Earlier today, President Obama unveiled his Fiscal Year 2014 budget for NASA. This request is a $17.7 billion investment in our nation’s future. It ensures the United States will remain the world’s leader in space exploration and scientific discovery for years to come, while making critical advances in aerospace and aeronautics to benefit the American people.
In 2010, President Obama challenged us to send humans to an asteroid by 2025 and then onto Mars in the 2030s. Since then, we have been developing technologies and exploration hardware to send humans on those deep space missions. Using game-changing technologies, NASA is now developing a first-ever mission to identify, capture, and retrieve an asteroid. This mission represents an unprecedented technological feat – raising the bar for human exploration and discovery. Asteroids are incredibly important objects to humanity:
• Scientifically – offering valuable insights into the origins of the Universe
• Planetary threats – for their demonstrated role in shaping our planet and life on it
• Resources – as a potential source of resources for future space development
• Destinations – as a destination to advance our human exploration technologies and capabilities
That is why we made an asteroid our next destination for human exploration three years ago. In addition to funding this asteroid mission planning, our budget funds an initiative to accelerate identification and characterization of asteroids that pose a threat to our planet. We will use existing capabilities including the Orion crew capsule and the SLS rocket, to benefit more fully from our ongoing investments.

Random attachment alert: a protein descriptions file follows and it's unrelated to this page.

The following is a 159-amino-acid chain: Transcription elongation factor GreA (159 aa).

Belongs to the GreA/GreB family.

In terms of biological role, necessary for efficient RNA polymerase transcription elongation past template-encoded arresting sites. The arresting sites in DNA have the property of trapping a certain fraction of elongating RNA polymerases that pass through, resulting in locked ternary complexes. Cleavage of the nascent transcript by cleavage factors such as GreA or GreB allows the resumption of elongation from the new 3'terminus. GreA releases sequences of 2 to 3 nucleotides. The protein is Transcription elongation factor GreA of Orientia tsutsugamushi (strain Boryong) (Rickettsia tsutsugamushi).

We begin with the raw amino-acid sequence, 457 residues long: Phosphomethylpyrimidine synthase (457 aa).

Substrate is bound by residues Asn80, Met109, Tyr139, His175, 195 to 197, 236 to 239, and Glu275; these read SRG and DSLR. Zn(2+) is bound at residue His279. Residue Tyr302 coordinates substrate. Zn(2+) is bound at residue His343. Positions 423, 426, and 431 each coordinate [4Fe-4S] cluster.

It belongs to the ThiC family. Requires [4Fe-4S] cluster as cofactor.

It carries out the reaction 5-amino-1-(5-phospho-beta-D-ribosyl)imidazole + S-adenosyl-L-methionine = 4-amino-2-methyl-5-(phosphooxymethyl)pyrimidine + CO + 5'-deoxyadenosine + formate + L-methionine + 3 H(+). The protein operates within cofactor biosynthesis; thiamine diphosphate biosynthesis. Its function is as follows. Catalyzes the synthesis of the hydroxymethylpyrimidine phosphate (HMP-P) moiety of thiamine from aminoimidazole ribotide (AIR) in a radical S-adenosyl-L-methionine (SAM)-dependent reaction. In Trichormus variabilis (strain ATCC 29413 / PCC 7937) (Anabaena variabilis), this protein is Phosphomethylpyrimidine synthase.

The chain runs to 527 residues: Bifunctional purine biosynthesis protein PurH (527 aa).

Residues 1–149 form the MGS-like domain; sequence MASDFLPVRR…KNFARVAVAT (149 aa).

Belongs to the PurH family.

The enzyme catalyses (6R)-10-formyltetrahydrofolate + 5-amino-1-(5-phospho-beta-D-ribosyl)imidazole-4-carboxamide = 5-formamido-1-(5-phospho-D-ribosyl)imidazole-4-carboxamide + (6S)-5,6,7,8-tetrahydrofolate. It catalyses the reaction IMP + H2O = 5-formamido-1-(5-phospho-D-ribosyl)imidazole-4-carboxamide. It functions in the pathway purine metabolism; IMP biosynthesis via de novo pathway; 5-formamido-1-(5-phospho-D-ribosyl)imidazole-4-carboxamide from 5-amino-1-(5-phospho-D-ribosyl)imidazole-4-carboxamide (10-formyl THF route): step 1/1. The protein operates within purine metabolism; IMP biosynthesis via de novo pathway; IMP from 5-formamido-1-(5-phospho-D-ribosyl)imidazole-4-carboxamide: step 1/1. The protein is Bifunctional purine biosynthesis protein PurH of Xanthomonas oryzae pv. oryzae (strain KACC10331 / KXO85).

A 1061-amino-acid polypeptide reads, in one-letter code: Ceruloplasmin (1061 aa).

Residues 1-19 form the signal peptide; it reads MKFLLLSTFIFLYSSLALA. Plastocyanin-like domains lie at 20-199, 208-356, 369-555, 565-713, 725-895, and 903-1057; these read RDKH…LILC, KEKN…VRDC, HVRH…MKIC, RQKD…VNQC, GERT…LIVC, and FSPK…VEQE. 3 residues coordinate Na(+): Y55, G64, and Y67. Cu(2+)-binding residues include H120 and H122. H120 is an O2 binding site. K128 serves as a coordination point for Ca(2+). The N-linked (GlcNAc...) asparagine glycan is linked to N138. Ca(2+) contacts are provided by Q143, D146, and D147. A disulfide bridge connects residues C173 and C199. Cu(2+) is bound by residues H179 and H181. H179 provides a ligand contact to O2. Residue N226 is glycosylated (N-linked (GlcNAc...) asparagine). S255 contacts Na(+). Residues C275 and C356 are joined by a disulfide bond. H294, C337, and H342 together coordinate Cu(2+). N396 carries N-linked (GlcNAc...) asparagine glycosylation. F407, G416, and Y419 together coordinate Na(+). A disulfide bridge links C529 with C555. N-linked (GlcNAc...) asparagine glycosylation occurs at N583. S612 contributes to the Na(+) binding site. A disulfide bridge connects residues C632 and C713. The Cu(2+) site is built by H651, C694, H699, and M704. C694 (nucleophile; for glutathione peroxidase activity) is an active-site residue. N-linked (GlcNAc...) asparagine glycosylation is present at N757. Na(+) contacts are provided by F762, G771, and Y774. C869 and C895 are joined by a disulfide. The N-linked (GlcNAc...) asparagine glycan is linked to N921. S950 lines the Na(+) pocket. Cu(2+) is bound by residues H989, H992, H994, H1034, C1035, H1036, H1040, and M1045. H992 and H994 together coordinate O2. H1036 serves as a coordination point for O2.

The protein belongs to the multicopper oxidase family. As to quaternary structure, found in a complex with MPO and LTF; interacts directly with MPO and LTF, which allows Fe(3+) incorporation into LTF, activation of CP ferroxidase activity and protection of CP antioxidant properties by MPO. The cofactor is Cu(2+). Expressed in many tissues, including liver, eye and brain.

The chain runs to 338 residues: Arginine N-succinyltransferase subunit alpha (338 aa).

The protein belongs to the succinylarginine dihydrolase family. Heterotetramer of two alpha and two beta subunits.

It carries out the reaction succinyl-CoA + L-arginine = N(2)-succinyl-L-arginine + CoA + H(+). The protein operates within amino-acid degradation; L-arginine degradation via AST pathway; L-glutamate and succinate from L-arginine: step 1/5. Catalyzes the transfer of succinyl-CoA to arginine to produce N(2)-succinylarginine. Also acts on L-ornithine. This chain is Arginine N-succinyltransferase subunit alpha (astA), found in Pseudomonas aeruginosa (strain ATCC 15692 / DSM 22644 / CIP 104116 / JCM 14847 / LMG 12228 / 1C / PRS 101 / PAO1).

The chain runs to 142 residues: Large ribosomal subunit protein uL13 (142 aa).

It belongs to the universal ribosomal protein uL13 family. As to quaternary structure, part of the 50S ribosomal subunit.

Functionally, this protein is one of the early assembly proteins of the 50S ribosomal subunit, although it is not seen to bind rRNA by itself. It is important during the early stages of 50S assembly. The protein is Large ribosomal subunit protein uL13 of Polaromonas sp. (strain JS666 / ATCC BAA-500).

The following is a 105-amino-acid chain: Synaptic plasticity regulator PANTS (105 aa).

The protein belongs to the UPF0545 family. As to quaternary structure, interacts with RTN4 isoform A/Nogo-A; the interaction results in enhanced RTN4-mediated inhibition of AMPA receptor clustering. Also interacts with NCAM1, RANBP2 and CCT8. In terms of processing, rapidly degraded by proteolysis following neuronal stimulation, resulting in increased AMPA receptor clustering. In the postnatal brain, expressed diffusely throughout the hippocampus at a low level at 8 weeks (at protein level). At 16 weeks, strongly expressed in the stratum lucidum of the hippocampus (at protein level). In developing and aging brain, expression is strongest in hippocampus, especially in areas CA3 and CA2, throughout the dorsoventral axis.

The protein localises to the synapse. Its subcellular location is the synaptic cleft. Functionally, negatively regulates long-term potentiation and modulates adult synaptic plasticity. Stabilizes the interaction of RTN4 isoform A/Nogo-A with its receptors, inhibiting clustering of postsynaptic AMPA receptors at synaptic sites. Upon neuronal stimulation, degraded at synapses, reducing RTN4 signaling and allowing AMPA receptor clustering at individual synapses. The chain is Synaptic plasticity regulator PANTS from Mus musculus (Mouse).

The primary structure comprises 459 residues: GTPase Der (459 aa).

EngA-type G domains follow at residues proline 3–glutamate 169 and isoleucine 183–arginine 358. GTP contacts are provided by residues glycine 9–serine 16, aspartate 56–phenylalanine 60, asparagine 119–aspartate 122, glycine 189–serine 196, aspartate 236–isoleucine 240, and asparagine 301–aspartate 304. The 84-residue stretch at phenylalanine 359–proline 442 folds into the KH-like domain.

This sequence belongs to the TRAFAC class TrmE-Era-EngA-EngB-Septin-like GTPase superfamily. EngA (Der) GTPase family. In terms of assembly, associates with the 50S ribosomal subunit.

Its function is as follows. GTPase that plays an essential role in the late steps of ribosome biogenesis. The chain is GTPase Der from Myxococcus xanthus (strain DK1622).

The International Space Station – where astronauts live and work every single day – is the centerpiece of human exploration. This budget sustains operations and allows us to perform technology demonstrations and scientific research only possible in microgravity, all helping to improve life here on Earth and plan for missions into deep space.
Our Commercial Cargo program is funded to keep already successful operations on track and our Commercial Crew program has the resources to ensure that our astronauts are launching from U.S. soil on spacecraft built by American companies by 2017, ending our reliance on other nations and opening up new commercial markets in space.
The budget funds our amazing fleet of scientific spacecraft, including strong support for study of the Earth and its response to natural or human-induced changes. And on the heels of the most daring mission to Mars in history last year, it provides funding to launch other missions to the Red Planet – including one later this year. We also will continue our steady progress to develop and conduct critical tests on the James Webb Space Telescope, leading to its planned launch in 2018.
NASA’s 2014 budget focuses on an ambitious new mission to expand America’s capabilities in space, steady progress on new space and aeronautic technologies, continued success with commercial space partnerships, and far-reaching science programs to help us understand Earth and the universe in which we live. It keeps us competitive, opens the door to new destinations and vastly increases our knowledge. It also supports the Administration’s commitment that NASA leads in science and technology through innovative solutions that inspire the world.
I am excited about this budget. While tough choices had to be made in this tight budgetary environment, I believe it strengthens us for the future and prepares NASA to continue to lead the way in this new era of exploration and discovery.
During a visit to NASA’s Langley Research Center in Hampton, Virginia, I had the opportunity to see where NASA engineers were working on Electron Beam Freeform Fabrication, or EBF3. This innovation in fabrication is a kind of “additive manufacturing” machine that uses an electron beam gun, a dual wire feed and computer controls to manufacture metallic structures for building parts or tools in hours, rather than days or weeks.